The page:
An arterial ischemic stroke (AIS) occurs when blood flow in an artery to the brain is blocked by narrowing of the artery, or when a blood clot forms in the artery and blocks the supply of blood to a part of the brain. Ischemia, or ischemic, comes from the Greek word to "keep back" or "stop" the supply of blood to an area.
A blockage of blood flow in an artery can happen in several different ways:
- Embolism: The blood clot can form in some other part of the body (often the heart) and travel to the brain. It gets stuck in a blood vessel of the brain. This moving clot is often called an embolus or embolism. This clot happens most of the time in a child with underlying heart disease.
- Thrombosis: The blood clot can form over time in an artery that supplies blood to the brain. It can eventually block the artery and the supply of blood to the brain. This clot is sometimes called a thrombus.
- Clotting disease: Thick blood. Some children have underlying conditions that cause their blood to "thicken" and clot.
- Narrow arteries: Other children may have arteries that are very narrow leading to a risk that even a tiny clot could get stuck in them, or causing decrease in blood flow to a low enough level to cause a stroke.
- Damaged arteries: Some children may have arteries that are damaged by trauma or inflammation leaving a rough or jagged inner lining where blood clots can get stuck. These clots can build up enough so that eventually the artery is clogged and no blood can flow through.
The blood carries oxygen and other important nutrients to the brain. The brain needs oxygen to survive. If a part of the brain does not receive oxygen from the blood for a certain period of time, the tissue in that part of the brain will become damaged or die.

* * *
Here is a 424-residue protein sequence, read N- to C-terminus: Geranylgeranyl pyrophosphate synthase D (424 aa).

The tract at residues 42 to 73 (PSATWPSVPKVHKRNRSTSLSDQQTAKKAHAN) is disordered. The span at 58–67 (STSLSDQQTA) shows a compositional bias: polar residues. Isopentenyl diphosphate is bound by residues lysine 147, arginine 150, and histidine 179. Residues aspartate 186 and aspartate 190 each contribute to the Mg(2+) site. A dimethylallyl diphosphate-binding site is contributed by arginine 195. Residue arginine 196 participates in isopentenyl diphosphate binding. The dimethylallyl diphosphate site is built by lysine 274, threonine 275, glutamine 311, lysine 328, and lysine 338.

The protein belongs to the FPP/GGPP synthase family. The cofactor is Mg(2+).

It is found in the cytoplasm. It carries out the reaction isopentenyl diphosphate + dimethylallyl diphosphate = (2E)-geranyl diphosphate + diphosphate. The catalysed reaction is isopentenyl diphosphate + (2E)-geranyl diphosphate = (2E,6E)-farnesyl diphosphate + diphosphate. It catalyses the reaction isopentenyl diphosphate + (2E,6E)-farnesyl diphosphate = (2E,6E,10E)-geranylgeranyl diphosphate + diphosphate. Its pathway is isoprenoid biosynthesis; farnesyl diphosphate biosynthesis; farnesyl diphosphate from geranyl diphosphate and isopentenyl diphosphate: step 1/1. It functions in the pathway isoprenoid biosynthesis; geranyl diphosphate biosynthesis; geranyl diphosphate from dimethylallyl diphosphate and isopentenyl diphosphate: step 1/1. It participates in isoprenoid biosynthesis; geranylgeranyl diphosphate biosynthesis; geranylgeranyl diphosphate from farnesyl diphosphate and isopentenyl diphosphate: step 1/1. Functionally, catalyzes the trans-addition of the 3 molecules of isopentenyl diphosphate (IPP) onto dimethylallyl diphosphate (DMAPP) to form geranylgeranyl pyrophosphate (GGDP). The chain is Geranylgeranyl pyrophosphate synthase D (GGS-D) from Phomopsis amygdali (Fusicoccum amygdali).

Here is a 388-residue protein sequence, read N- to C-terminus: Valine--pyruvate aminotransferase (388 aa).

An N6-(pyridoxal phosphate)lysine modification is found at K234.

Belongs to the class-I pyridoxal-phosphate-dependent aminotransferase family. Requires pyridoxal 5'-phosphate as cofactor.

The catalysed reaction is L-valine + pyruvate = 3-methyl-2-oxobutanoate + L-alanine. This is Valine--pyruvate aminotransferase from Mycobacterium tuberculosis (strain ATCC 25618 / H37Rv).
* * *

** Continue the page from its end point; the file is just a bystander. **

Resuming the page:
For many children, it can be hard to find out exactly what caused the blockage of the artery that led to the stroke. Some of the leading causes of childhood stroke include:
- Heart disease - mostly congenital heart defects (present at birth)
- Sickle cell anemia
- Narrow or damaged blood vessels in the brain or neck
- Accidents involving the head and neck region
- Blood clotting disorders
- Moyamoya disease
- Head and neck radiation for cancer
- Serious infections, especially meningitis from bacteria
- Drug abuse
- Other childhood diseases (for example, Chicken Pox)
- Chronic metabolic disorders
In children and teenagers
Children and teenagers may have one or more symptoms when they are having an arterial ischemic stroke. Typically these symptoms occur suddenly. They include:
- Weakness or numbness of the face, arm or leg, usually on one side of the body
- Trouble walking due to weakness or trouble moving one side of the body
- Problems speaking or understanding language, including slurred speech, trouble trying to speak, inability to speak at all, or difficulty in understanding simple directions
- Severe headache especially with vomiting, sleepiness or double vision
- Trouble seeing clearly in one or both eyes
- Severe dizziness or unsteadiness that may lead to losing balance or falling
- New appearance of seizures, especially if they affect one side of the body and are followed by paralysis on the side of the seizure activity
In newborns and infants:
- Extreme sleepiness
- A tendency to use only one side of their body
Sometimes there are no symptoms with newborns and very young infants until they grow older. Then, they may have trouble with movement on one side of the body.
If your child is experiencing any of the symptoms of a stroke, you should:
- Dial 911 or go to your nearest hospital Emergency Department.
- Have your child lie flat.
- Do not give your child anything to eat or drink.